The quality of used substrate plays an important role. According to various experiments, there’s an antagonism between mycelium and sciarid flies, well grown compost doesn’t attract female flies for oviposition, and a big amount of mycelium suppresses the development of larvae. In that way, intense mycelial growth suppresses the oviposition and the development of larvae. And conversely, poor compost, where mycelium hardly grows, will be a suitable substrate for the development of sciarids and other flies.
Newly spawned substrates have to be protected from flies for the first few days with aerosols, smoke and fine-dyspersated application of allowed pesticides. In some cases, in order to control flies, insecticides are added to the compost.
When using insecticides in the compost, it is very important to mix and distribute the compound evenly, because the effect of the insecticide basically depends on the mixing thoroughness. It’s important for the insecticide and the mycelium to be as far from each other as possible during the spawning process, because at close contact, the insecticide has an adverse effect on the subsequent mycelium growth and fruit body formation. Therefore, mycelium and insecticide shouldn’t be applied to the compost at the same time. Regardless of the compound’s formula, it should be applied to the compost before spawning. That will help escape the «covering» of the mycelium with an insecticide. The treatment of compost will provide protection only during spawn run. The absence of protection after the application of casing layer can lead to the infestation of the casing soil with parasites, and can therefore cause damage to the mycelium on the surface of compost and casing layer.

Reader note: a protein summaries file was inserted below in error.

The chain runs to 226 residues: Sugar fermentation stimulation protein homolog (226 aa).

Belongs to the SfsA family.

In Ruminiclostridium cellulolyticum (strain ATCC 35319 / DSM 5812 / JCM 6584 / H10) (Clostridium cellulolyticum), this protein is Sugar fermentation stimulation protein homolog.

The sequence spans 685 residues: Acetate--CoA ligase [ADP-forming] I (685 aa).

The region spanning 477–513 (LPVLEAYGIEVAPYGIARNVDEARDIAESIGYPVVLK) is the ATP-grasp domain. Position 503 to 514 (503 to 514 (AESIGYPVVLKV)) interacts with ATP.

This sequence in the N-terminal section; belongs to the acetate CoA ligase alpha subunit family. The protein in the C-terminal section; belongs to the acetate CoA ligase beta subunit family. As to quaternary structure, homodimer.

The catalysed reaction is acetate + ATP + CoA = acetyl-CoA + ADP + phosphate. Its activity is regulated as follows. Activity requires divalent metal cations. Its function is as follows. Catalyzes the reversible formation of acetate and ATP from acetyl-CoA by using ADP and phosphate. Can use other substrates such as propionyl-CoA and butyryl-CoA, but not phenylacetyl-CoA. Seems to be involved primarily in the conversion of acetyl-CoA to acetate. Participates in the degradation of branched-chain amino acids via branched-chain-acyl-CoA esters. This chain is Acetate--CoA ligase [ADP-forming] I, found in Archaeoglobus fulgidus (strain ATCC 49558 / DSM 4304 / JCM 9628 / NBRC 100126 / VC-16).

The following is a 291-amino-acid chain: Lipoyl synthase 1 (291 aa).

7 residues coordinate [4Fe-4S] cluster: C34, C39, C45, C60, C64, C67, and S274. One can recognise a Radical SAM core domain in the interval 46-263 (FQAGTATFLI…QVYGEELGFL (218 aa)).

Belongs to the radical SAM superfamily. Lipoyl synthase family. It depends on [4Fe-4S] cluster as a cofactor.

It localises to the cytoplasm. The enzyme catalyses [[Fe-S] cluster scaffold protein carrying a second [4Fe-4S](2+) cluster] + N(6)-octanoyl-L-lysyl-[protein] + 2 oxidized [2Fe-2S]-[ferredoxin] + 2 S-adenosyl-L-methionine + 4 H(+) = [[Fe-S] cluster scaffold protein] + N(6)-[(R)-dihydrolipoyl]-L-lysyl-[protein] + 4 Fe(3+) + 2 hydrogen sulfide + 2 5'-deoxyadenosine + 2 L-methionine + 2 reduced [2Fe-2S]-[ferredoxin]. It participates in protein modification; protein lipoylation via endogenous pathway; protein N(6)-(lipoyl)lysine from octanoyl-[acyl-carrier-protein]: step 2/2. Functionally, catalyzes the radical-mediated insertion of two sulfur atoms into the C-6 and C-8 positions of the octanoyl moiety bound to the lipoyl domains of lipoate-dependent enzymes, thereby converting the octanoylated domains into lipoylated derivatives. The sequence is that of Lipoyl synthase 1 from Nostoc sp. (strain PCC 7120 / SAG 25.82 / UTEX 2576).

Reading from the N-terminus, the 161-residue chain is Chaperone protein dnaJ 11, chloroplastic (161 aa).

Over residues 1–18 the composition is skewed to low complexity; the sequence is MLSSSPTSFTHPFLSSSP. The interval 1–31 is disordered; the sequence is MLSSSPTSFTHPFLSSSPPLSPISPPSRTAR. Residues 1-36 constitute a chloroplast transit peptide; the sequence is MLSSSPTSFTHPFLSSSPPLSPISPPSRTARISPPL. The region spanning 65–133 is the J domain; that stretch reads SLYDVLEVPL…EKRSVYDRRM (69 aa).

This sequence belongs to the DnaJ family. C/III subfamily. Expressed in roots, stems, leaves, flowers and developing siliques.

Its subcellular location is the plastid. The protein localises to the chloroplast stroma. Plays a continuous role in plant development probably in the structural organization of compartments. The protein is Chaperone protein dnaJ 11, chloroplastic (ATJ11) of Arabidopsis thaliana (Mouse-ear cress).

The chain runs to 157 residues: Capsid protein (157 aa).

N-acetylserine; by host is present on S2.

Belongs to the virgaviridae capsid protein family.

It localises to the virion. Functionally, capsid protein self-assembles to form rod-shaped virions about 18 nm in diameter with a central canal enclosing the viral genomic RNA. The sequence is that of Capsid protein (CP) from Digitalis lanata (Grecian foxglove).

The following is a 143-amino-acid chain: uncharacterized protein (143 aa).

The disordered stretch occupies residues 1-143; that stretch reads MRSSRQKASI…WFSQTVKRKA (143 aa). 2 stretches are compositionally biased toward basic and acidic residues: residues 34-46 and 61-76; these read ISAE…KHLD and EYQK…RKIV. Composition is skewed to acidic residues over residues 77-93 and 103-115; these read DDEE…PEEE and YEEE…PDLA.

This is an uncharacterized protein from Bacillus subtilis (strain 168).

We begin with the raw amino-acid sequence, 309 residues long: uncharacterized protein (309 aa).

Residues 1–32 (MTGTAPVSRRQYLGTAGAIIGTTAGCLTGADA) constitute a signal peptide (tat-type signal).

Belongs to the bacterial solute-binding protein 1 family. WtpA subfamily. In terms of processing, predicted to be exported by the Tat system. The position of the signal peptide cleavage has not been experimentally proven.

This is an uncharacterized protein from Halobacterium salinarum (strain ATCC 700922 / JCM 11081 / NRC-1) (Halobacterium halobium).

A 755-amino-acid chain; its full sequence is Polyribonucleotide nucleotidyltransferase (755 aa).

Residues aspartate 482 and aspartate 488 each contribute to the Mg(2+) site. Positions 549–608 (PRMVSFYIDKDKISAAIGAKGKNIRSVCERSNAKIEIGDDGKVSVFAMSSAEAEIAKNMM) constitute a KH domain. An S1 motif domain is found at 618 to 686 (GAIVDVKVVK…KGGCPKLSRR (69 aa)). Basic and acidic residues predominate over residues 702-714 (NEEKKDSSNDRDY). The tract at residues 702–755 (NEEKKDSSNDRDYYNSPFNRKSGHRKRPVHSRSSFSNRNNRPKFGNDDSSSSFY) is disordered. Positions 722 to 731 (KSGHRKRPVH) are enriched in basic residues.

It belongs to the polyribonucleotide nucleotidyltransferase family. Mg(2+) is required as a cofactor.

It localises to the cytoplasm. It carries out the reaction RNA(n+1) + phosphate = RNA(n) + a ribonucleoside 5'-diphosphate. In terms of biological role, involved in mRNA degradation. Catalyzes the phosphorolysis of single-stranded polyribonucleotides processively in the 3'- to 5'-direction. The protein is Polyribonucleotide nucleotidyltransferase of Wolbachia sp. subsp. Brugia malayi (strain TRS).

The materials used to prepare the casing soil, and prepared casing soil should be stored in a clean room; if any pests are present in the casing soil, it has to be treated with formalin or pasteurized with steam.
During and after the preparation of the casing soil, it is treated with diflubenzurone (dimilin) in order to control the larvae. When the compound is applied during the casing soil preparation, it should be mixed uniformly and the compound has to be spread throughout the whole mass of the casing layer. Generally, any compound is applied to the mixture in a dissolved state during the mixing of its contents. Dimilin can be also used to treat the casing soil right after it’s applied, trying to ensure the penetration of the chemical through the layer. It’s important to remember that dimilin doesn’t dissolve in water; therefore, it’s necessary to constantly shake solution while working with it. The recommended use of dimilin is 4g/l/m2.
After the casing soil is applied, the entrance of flies into the growing rooms should be controlled with aerosols, smoke and fine-dyspersated spraying of permetrin, dichlorvos and perefosmetil (anometrin, forbecide and dichlorvos).
Flies that appear during fruiting, can be controlled with smoke or spraying compounds that contain pyrethride, though the constant use of this substance can lead to the pests developing resistance.
It’s important to state that the control of flies during fruiting is merely a cosmetic surgery, if it’s carried out apart from the other measures. Therefore, any measure should be a part of a well thought-out and strictly followed pest control program. The larvae of some flies are easily spread throughout the farm, therefore, it is necessary to isolate the growing rooms using mats for footwear, that have been treated with a disinfectant. Necessarily disinfect the working instruments and use different working clothes in each growing room.
In the end of the cultivation cycle all larvae must be destroyed with steaming of compost and the growing rooms. During steaming it is important to reach necessary temperatures in the growing room, on the shelves or in the containers.
If steaming is impossible, the spent batches and growing rooms must be disinfected. All spent compost must be immediately removed from the farm. The empty growing rooms must be thoroughly washed with a disinfectant.